TASTING AT TIME INC.: CHEFS, EDITORS TEAM UP FOR CHILDREN’S TABLE
“I came home and right away noticed how differently people ate here,” said Terry, (above right) who’s now a Samford University professor and food lab director in the college’s Department of Nutrition and Dietetics. “In Venezuela, you went to the market instead of the drive-through. And I saw the obesity problem here as well.”
Editors from Food & Wine, Cooking Light, Southern Living, Coastal Living and Time Inc. Books will join chefs from around the Southeast at Children’s Table. The event is from 7 p.m. to 9 p.m. March 3 at the Time Inc. Food Studios, 4100 Old Montgomery Highway, Birmingham. Children’s Table will raise funds and awareness for the nutritional needs of patients at Children’s of Alabama. Guests can taste recipes at each test kitchen and go behind the scenes in the Time Inc. Food Studios. Partner chefs include Chris Hastings, Fuller Goldsmith, Bill Briand, Elizabeth Heiskell, Rob McDaniel, James Boyce, Ben Vaughn, Mauricio Papapietro, Abhi and Leonardo Maurelli III. For tickets and more information, visit thechildrenstable.org.
BIG BAD NEWS: POPULAR BREAKFAST SPOT OPENS IN HOMEWOOD
Big Bad Breakfast, the brainchild of James Beard award-winning chef John Currence, opened in Homewood Jan. 23. The new eatery at 1926 29th Ave. is BBB’s second location in the Birmingham area. The first opened on U.S. 280 in 2014. Big Bad Breakfast offers Alabama-raised meats, made-from-scratch biscuits with house-made jellies. It serves a custom-roasted Royal Cup Coffee blend. It serves lunch as well as breakfast and brunch foods. The restaurant is open daily from 7 a.m. to 2:30 p.m. For more information, follow BBB on social media @bigbadbreakfasthomewood.
TABLE TALK: SYMPOSIUM FOCUSES ON FOOD STORIES
Students in the seven-week series are learning not only to prepare a variety of recipes, but also that healthy cooking doesn’t have to be hard. Above right, student Hayden Wald with instructors, Patricia Terry and Laura Zapalowski, from left, at a recent class.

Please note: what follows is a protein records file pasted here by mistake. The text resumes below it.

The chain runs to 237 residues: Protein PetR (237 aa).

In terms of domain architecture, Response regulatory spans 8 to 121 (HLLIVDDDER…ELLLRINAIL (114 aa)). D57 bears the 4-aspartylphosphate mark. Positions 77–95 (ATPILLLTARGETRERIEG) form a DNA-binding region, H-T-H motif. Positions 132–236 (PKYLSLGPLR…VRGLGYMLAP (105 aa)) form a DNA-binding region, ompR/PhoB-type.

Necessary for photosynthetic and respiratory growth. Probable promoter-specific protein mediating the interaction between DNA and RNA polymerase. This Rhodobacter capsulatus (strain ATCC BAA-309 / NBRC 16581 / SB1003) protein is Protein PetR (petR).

to cap the class size due to the kitchen space. Students work in four teams of four at different stations.” After the cooking sessions, Terry shares information about the health benefits of the
ingredients they’ve used. The students gather in a classroom to eat what they’ve cooked. “They talk about food, and there’s a lot of discussion,” Ivey said.
See SAMFORD, page 26
The Southern Foodways Alliance Winter Symposium: Narratives that Transform is set for Feb. 24 at WorkPlay, 500 23rd St. South in Birmingham. The annual event is for food professionals, food writers and editors, and curious eaters. Among those participating in the event are CNN writer Moni Basu; David Hagedorn, a food writer and dining critic in the Washington, D.C., area; and Birmingham chefs Adam Evans, Dolester Miles and Becky Satterfield.
See FOODIE NEWS, page 27
Photo courtesy Children’s of Alabama
By Donna Cornelius
OVER THE MOUNTAIN JOURNAL
Thursday, February 8, 2018 â€¢ 25
31st Annual Magic City Heart Ball
EPICUREAN HEARTS HONORING
Mr. and Mrs. Raymond & Kathryn Harbert HOSTED BY THE HEART GUILD OF BIRMINGHAM LEGACY SPONSOR
Reserve your seat today at: BirminghamHeartBall.heart.org
26 • Thursday, February 8, 2018
A Hero for Homewood
SAMFORD, From page 24
Wil Drake’s Brioche Doughnuts Hit the Sweet Spot
In Search of Doughnuts
While Drake was on the road as a musician, he did some fun research. “I’d seek out doughnut shops while I was traveling,” he said. “I was on a kick to find doughnuts all across the country.” He said another reason for choosing to open a doughnut business was the pastry’s wide appeal. “Doughnuts have been a trend, but they’re also something that’s always going to be around,” Drake said. “All ages like them. We try to do different flavor options, from simple pink sprinkles to pistachio, maple sea salt and lemon cardamom.” Hero Doughnuts’ very first gig was a pop-up at Seasick Records in Birmingham’s Crestwood neighborhood. Drake and Wallis spread the word through social media and through NextDoor, a private social network for neighborhoods. Food writer Bob Carlton of AL.com helped with an article. “I was heavily unprepared for our first and second pop-up,” Drake said. “I even made Jason get in there and help me.” Drake said the partners’ goal from the beginning was a brick-and-mortar store. “But I’m glad we did pop-ups,” he said. “I’d
Journal photos by Jordan Wald